Kiwi reality TV heartthrobs Harry Jowsey and Kristian Barbarich tell Jane Phare
how they use social media to "build the brand" and why Los Angeles is the place to be.
Harry Jowsey is multi-tasking from his West Hollywood apartment, constantly peering at his image on the computer while we talk, ruffling his hair and examining it from different angles. At the same time he's talking about why if you're not on TikTok these days you're wasting your time.
Jowsey, 23, and Kristian Barbarich, 27, met three years ago while filming New Zealand
reality show Heartbreak Island. It was a show that made them digi-famous,
earning them 100,000 devoted followers each on social media and spring boarding their careers.
That led to Jowsey starring in the Netflix reality series, Too Hot to Handle, a
bizarre celibacy challenge between a group of muscly hunks and Kardashian klones trying not have sex in a seaside Mexican villa. Jowsey's Instagram following catapulted to 4 million. The biggest leap was 500,000 followers in one day; then 400,000 the next.
His "brand" had taken off and last September he and Barbarich moved to LA. Back in 2018 when Jowsey won Heartbreak, he spent part of the prize money on new sunglasses. Now he and Barbarich have their own range, Knsngtn, stylish sunglasses priced under $100.
It stands for Kensington Sunglasses, after the palace, but without the vowels.
"We liked the vibe and the mental imagery", Barbarich says. "But we wanted to make it a Millennial brand and have it be its own thing."
Are they royalists? No, Barbarich says. "We could be," Jowsey jokes. "We could be anything."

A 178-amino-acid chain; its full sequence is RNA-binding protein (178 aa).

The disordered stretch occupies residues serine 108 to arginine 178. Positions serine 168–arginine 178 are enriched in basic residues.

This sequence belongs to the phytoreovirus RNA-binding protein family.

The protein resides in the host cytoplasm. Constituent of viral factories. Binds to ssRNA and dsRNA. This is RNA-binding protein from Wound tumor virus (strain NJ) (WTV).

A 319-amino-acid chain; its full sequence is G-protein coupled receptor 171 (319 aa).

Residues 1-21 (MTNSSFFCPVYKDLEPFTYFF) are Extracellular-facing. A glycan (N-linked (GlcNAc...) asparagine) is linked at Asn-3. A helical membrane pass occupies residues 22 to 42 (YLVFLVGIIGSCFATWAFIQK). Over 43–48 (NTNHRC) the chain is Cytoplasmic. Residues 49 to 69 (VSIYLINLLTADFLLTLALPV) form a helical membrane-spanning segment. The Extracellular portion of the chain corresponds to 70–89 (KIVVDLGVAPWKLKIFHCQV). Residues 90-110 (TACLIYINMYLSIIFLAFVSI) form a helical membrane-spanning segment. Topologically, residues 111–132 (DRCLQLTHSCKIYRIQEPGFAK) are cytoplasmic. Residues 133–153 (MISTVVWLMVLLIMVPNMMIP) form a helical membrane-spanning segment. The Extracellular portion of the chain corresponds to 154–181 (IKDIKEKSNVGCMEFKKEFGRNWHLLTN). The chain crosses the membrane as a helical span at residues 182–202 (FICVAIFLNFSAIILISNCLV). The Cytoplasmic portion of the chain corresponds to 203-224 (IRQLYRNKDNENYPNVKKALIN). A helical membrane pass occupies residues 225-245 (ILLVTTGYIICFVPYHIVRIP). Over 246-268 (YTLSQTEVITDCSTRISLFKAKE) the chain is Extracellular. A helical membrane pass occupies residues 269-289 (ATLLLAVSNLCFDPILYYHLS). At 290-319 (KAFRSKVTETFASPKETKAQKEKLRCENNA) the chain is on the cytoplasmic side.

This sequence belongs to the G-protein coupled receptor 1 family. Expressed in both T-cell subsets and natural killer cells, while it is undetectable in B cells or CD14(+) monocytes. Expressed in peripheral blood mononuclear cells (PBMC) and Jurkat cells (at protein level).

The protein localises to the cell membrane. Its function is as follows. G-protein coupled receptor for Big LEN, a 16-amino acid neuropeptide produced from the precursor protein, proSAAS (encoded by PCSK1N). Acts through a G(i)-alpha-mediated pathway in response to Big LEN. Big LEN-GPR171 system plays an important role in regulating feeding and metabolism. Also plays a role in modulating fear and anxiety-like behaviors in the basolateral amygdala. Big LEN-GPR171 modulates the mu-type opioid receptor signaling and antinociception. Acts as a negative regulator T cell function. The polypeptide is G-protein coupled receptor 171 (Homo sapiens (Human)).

It's true. They could be anything, and they'll do whatever it takes. Jowsey in particular is riding on a digital wave and there's money to be made.
He'll get up to 1.8 million views each time he uploads an Insta-story, and he does that between 10 and 20 times a day. That sends traffic to the Knsgnton website = lots of sales = happy days, they say.
"Think about traditional marketing," Barbarich says, "how much you'd have to spend to get 1.8 million people to see your product or whatever, in an engaged targeted audience. You're getting that for free every day, essentially."
Which brings Jowsey back to TikTok, a social media platform where users share short videos, often dancing to music and lip-syncing. He can't talk it up enough.
"Just having a link in my bio on my TikTok pumps numbers all day long," he says.
"Imagine if you posted one video and you grew 100,000 followers. That's how easy it is with TikTok. Yesterday I posted one video and I got 500,000 followers."
He and Barbarich talk about two brothers they know who became millionaires in a 72-hour period using TikTok to promote their brand. And an 18-year-old who made US$3 million ($4.5m) in 24 hours selling headphones. Even if the numbers are exaggerated, they're after some of that action.
The app doesn't pay incentives but TikTokers use their fan base to shift followers across to their websites, and social media platforms like YouTube and Instagram.
So Jowsey and Barbarich spend their days working both on their digital presence and their physiques. They're necessarily vain, working out at a gym, sometimes twice a day. Barbarich often appears in Jowsey's posts and the followers want to see abs, not flab.
On TikTok Jowsey is at his boyish best, performing TikTok-style dances to cool music, brushing his hand through his mop of hair and regularly breaking into his charming Harry-the-lad grin while larking about. He uploads a new TikTok about four times a day for his 2.3 million followers.
And that's how it works. Kensington Sunglasses was trucking along well enough
on the back of Heartbreak but the Netflix exposure pushed them onto a whole
The pair are a little vague about turnover with Dowsey saying things like, "We're very healthy, we're growing like crazy which is epic."
They say they have around 20 people on the part-pay roll, including an agent, a PR
company and customer service staff.